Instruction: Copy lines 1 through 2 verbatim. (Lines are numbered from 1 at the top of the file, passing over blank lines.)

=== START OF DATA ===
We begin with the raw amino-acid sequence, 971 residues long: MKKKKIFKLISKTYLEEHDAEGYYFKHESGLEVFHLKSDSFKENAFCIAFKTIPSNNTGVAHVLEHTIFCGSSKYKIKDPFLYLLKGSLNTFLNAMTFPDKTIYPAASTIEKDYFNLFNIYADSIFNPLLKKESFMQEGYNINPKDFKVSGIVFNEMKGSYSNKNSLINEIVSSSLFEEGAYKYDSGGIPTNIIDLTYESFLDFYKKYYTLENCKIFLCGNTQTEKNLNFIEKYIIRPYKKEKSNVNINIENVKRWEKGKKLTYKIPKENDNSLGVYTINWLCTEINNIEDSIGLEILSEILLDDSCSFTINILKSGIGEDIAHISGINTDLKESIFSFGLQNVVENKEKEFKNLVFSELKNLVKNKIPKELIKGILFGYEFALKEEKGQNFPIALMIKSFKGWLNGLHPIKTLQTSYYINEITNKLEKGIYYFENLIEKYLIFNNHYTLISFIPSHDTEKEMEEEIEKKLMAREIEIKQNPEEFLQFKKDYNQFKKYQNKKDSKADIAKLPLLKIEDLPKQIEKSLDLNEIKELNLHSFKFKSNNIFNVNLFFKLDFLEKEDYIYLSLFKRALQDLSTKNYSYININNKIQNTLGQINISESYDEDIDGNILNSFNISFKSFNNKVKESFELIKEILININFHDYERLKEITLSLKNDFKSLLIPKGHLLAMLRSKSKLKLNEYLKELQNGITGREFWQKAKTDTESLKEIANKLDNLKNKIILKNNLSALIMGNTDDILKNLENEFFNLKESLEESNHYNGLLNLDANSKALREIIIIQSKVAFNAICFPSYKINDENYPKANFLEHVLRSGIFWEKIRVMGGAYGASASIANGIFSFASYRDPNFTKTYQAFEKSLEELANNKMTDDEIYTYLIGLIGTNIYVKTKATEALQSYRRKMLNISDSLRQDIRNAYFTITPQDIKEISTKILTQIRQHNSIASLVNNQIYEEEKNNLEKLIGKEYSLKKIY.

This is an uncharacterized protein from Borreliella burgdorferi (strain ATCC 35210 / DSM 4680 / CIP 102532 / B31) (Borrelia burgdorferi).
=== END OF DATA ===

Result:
We begin with the raw amino-acid sequence, 971 residues long: MKKKKIFKLISKTYLEEHDAEGYYFKHESGLEVFHLKSDSFKENAFCIAFKTIPSNNTGVAHVLEHTIFCGSSKYKIKDPFLYLLKGSLNTFLNAMTFPDKTIYPAASTIEKDYFNLFNIYADSIFNPLLKKESFMQEGYNINPKDFKVSGIVFNEMKGSYSNKNSLINEIVSSSLFEEGAYKYDSGGIPTNIIDLTYESFLDFYKKYYTLENCKIFLCGNTQTEKNLNFIEKYIIRPYKKEKSNVNINIENVKRWEKGKKLTYKIPKENDNSLGVYTINWLCTEINNIEDSIGLEILSEILLDDSCSFTINILKSGIGEDIAHISGINTDLKESIFSFGLQNVVENKEKEFKNLVFSELKNLVKNKIPKELIKGILFGYEFALKEEKGQNFPIALMIKSFKGWLNGLHPIKTLQTSYYINEITNKLEKGIYYFENLIEKYLIFNNHYTLISFIPSHDTEKEMEEEIEKKLMAREIEIKQNPEEFLQFKKDYNQFKKYQNKKDSKADIAKLPLLKIEDLPKQIEKSLDLNEIKELNLHSFKFKSNNIFNVNLFFKLDFLEKEDYIYLSLFKRALQDLSTKNYSYININNKIQNTLGQINISESYDEDIDGNILNSFNISFKSFNNKVKESFELIKEILININFHDYERLKEITLSLKNDFKSLLIPKGHLLAMLRSKSKLKLNEYLKELQNGITGREFWQKAKTDTESLKEIANKLDNLKNKIILKNNLSALIMGNTDDILKNLENEFFNLKESLEESNHYNGLLNLDANSKALREIIIIQSKVAFNAICFPSYKINDENYPKANFLEHVLRSGIFWEKIRVMGGAYGASASIANGIFSFASYRDPNFTKTYQAFEKSLEELANNKMTDDEIYTYLIGLIGTNIYVKTKATEALQSYRRKMLNISDSLRQDIRNAYFTITPQDIKEISTKILTQIRQHNSIASLVNNQIYEEEKNNLEKLIGKEYSLKKIY.

This is an uncharacterized protein from Borreliella burgdorferi (strain ATCC 35210 / DSM 4680 / CIP 102532 / B31) (Borrelia burgdorferi).